Recalling the Good Times - The American Spectator | USA News and Politics
Recalling the Good Times

The latest wrinkle in Miami politics reminded me of the gag about the woman who likes to practice her opera singing at home. Whenever she starts doing this, her husband leaves the house and sits out on the porch.

“Do you really hate my music that much?” Sadie asks Sam indignantly.

“Nah, I don’t mind it too much. But I have to step outside so the neighbors can see I am not beating you.”

Now that we who reside in Miami-Dade County have voted by 88-12% to recall Mayor Carlos Alvarez, we need to explain to the world that we are not bullies. This was not arbitrary or random. This was a premeditated effort to show our county, our city, our state and our nation that there are limits to the abuse of power by politicians. They disregard the needs of constituents at their own peril.

Alvarez was originally elected Mayor of Miami-Dade County in 2004. He had previously been Director of the county’s police department. The voters respected him a great deal, thought him a man of integrity. He represented to them an image of a tough police officer, with the officer’s sense of balancing reality with a commitment to pushing back against antisocial elements.

While money was flowing in the economy, his leadership seemed fairly solid and his popularity grew. In 2007, he had banked so much political capital that he initiated a referendum to increase the power of the mayoralty, shifting more decisions to his office away from the County Manager and the County Commissioners. When the referendum won, local politicians were overawed by this far-ranging achievement.

It looked like Alvarez could do no wrong and he easily won reelection in 2008. He used his clout to push through a deal to build a roofed stadium for the Florida Marlins baseball team. The Marlins were a paradox in the baseball world, having a huge radio and TV following but no attendance at the games. I have been in the stadium when it looked like no more than 200 other fans were in the stands. The obvious conclusion is that the people love the team but hate frying in the sun for four hours. The solution was to build an indoor stadium.

This led to one of those deals where the team puts up some money and the county puts up more, but the team becomes the full owner of the stadium when built. A deal like this in Arlington, Texas, made George W. Bush into a millionaire seventeen times over without much of a capital investment. Here in Miami, billionaire auto dealer Norman Braman fought the stadium deal in court and lost. But some citizens took offense at Alvarez’ high-handed mien in this wrangle.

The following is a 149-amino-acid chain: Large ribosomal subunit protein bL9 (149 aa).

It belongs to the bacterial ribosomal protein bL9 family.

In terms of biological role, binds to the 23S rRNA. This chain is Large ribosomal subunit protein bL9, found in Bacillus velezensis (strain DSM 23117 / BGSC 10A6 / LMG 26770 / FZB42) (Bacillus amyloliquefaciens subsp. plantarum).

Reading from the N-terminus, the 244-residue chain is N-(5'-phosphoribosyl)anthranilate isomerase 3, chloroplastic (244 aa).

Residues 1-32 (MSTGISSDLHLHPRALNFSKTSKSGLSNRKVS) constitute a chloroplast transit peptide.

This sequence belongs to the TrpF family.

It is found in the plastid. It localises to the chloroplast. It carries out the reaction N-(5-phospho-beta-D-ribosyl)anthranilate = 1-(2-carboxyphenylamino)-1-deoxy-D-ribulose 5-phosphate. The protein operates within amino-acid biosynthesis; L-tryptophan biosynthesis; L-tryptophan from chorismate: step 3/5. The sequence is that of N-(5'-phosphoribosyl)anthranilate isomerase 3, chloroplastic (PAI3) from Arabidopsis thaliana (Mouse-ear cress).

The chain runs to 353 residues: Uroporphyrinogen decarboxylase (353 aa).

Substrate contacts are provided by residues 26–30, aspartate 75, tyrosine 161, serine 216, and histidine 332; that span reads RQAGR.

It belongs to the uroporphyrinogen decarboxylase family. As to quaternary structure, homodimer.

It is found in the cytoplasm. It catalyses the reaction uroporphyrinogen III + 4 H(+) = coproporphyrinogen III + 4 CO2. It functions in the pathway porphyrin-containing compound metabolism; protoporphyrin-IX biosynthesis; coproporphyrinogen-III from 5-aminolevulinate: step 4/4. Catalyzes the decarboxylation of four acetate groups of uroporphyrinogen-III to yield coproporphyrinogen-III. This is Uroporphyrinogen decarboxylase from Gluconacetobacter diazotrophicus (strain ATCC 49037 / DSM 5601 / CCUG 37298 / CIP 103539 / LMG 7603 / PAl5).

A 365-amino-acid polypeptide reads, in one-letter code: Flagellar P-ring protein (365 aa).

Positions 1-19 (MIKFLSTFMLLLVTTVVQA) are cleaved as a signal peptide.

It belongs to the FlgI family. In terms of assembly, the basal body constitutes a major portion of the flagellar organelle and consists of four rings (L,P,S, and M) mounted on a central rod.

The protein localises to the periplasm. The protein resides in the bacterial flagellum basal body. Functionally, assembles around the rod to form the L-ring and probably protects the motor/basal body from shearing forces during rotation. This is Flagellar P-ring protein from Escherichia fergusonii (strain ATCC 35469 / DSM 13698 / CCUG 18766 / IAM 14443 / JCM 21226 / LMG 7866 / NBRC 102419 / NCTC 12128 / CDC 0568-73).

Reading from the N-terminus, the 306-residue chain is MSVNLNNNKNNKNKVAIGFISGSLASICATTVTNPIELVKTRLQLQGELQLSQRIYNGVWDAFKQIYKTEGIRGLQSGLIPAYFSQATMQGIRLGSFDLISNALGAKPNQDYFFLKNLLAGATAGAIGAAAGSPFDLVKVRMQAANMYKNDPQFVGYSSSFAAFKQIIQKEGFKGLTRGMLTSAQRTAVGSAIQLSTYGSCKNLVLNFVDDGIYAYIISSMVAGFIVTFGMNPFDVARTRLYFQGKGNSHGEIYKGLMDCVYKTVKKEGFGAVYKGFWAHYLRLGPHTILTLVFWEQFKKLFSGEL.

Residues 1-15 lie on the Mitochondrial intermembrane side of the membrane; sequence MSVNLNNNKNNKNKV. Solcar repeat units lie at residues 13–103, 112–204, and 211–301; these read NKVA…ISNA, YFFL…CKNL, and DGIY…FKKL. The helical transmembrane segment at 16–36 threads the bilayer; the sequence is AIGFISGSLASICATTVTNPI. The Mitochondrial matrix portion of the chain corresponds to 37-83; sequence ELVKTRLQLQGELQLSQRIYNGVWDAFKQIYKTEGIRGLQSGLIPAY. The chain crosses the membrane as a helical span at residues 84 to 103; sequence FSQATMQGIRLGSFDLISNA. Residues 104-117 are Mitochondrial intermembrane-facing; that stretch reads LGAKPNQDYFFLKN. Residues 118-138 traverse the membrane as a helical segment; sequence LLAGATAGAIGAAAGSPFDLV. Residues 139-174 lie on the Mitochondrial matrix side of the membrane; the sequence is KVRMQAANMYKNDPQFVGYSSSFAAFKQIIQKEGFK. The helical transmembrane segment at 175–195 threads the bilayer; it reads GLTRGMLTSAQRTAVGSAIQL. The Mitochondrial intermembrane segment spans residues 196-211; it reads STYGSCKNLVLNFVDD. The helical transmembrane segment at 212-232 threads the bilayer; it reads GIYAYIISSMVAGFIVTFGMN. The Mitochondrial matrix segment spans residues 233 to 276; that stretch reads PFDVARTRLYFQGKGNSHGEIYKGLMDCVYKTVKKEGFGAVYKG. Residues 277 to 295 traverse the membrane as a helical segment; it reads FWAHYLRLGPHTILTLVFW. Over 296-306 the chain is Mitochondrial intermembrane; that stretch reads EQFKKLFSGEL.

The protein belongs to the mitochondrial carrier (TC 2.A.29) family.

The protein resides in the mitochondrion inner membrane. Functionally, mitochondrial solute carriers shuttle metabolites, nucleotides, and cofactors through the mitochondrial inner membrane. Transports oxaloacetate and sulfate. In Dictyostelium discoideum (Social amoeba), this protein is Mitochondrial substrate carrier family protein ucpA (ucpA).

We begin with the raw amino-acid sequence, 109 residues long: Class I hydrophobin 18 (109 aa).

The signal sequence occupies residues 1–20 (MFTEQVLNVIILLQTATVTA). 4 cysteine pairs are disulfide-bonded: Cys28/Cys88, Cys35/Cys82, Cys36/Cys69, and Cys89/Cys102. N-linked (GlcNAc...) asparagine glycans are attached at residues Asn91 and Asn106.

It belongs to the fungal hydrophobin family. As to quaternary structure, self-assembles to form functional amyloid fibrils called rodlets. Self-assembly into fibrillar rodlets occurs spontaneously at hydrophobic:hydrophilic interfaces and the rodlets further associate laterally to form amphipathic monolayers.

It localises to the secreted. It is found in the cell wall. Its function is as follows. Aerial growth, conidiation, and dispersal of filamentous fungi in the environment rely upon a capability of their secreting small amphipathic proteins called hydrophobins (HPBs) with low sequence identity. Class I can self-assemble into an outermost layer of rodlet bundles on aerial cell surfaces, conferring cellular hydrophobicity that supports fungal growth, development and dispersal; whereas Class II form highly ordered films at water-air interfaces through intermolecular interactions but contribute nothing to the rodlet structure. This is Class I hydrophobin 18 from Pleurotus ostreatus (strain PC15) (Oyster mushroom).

When the recession came and wiped out the local economy, sending the values of homes into a freefall (from an average value of 320 thousand in 2008 to about 220 now), locals were stuck paying property taxes based on the old values. This was a bitter pill to swallow, but it is one of the ironies of life and people endure. But there is a difference between thriving and enduring. When citizens must tighten their belts to squeeze through a cramped passage, a smart leader takes care not to add to that strain.

Alvarez responded to that situation by raising property taxes. In that same budget, he gave all his closest aides nice raises, most of them earning between 140 and 180 thousand. This was a slap in the face of every decent hard-working voter in the county. Braman jumped in with a bunch of money to gather petitions for a recall. Alvarez responded by calling it a personal vendetta, saying Braman was a sore loser over the stadium deal.

Once the vote came in at 88%-12%, it was clear this was not about one tycoon’s peccadillo. A vote with a margin like that in this country virtually never happens — in any jurisdiction, for any office, on any subject. This is a wholesale repudiation of the culture of entitlement in the political class. It is a clarion call that should echo through the land. Braman said voters have shown they are tired of being ignored and overtaxed, especially in these trying economic times. Alvarez said that now begins a time of healing, which I think is code for a grown man crying.

It is a sad comedown for a fellow who is probably a pretty decent guy who learned how to play the game. The happy part is that the people have won a round. Hopefully the lesson will be learned and the next wife gets voice lessons before she tries to sing.

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